Targeting the cancer-associated fibroblasts as a treatment in triple-negative breast cancer

Published on Oct 14, 2016in Oncotarget
· DOI :10.18632/ONCOTARGET.12658
Ken Takai4
Estimated H-index: 4
(UCSF: University of California, San Francisco),
Ken Takai12
Estimated H-index: 12
(UCSF: University of California, San Francisco)
+ 1 AuthorsZena Werb179
Estimated H-index: 179
(UCSF: University of California, San Francisco)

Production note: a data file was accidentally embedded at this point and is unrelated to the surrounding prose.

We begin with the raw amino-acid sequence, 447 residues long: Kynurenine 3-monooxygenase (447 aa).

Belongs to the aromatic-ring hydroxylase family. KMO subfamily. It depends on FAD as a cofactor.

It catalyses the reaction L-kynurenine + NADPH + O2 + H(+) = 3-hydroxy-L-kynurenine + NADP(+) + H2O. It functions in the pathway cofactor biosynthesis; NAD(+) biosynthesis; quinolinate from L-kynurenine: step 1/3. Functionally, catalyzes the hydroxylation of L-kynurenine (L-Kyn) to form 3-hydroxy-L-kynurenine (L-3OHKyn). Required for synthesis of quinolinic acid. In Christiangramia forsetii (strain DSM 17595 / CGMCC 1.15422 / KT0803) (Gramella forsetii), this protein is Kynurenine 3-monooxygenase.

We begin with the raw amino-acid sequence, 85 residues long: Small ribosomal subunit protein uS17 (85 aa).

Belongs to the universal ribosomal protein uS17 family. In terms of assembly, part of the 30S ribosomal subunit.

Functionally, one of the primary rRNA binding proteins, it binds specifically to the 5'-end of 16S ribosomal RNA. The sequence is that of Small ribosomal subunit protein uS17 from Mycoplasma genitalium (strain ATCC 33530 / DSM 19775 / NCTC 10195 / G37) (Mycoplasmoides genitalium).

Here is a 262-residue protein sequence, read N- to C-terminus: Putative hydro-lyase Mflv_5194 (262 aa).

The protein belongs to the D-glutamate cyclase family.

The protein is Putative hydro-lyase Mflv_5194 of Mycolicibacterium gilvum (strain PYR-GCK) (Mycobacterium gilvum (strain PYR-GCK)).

// Ken Takai 1, 3 , Annie Le 1, 4 , Valerie M. Weaver 2 , Zena Werb 1 1 Department of Anatomy, University of California, San Francisco, CA, USA 2 Department of Surgery and Center for Bioengineering and Tissue Regeneration, University of California, San Francisco, CA, USA 3 Present address: Division of Breast Oncology, Saitama Cancer Center, Saitama, Japan 4 Present address: St. George’s University School of Medicine, Grenada Correspondence to: Zena Werb, email: Keywords: pirfenidone, triple-negative breast cancer, fibrosis, cancer-associated fibroblast, transforming growth factor-β Received: June 15, 2016     Accepted: October 03, 2016     Published: October 14, 2016 ABSTRACT Increased collagen expression in tumors is associated with increased risk of metastasis, and triple-negative breast cancer (TNBC) has the highest propensity to develop distant metastases when there is evidence of central fibrosis. Transforming growth factor-β (TGF-β) ligands regulated by cancer-associated fibroblasts (CAFs) promote accumulation of fibrosis and cancer progression. In the present study, we have evaluated TNBC tumors with enhanced collagen to determine whether we can reduce metastasis by targeting the CAFs with Pirfenidone (PFD), an anti-fibrotic agent as well as a TGF-β antagonist. In patient-derived xenograft models, TNBC tumors exhibited accumulated collagen and activated TGF-β signaling, and developed lung metastasis. Next, primary CAFs were established from 4T1 TNBC homograft tumors, TNBC xenograft tumors and tumor specimens of breast cancer patients. CAFs promoted primary tumor growth with more fibrosis and TGF-β activation and lung metastasis in 4T1 mouse model. We then examined the effects of PFD in vitro and in vivo . We found that PFD had inhibitory effects on cell viability and collagen production of CAFs in 2D culture. Furthermore, CAFs enhanced tumor growth and PFD inhibited the tumor growth induced by CAFs by causing apoptosis in the 3D co-culture assay of 4T1 tumor cells and CAFs. In vivo , PFD alone inhibited tumor fibrosis and TGF-β signaling but did not inhibit tumor growth and lung metastasis. However, PFD inhibited tumor growth and lung metastasis synergistically in combination with doxorubicin. Thus, PFD has great potential for a novel clinically applicable TNBC therapy that targets tumor-stromal interaction.
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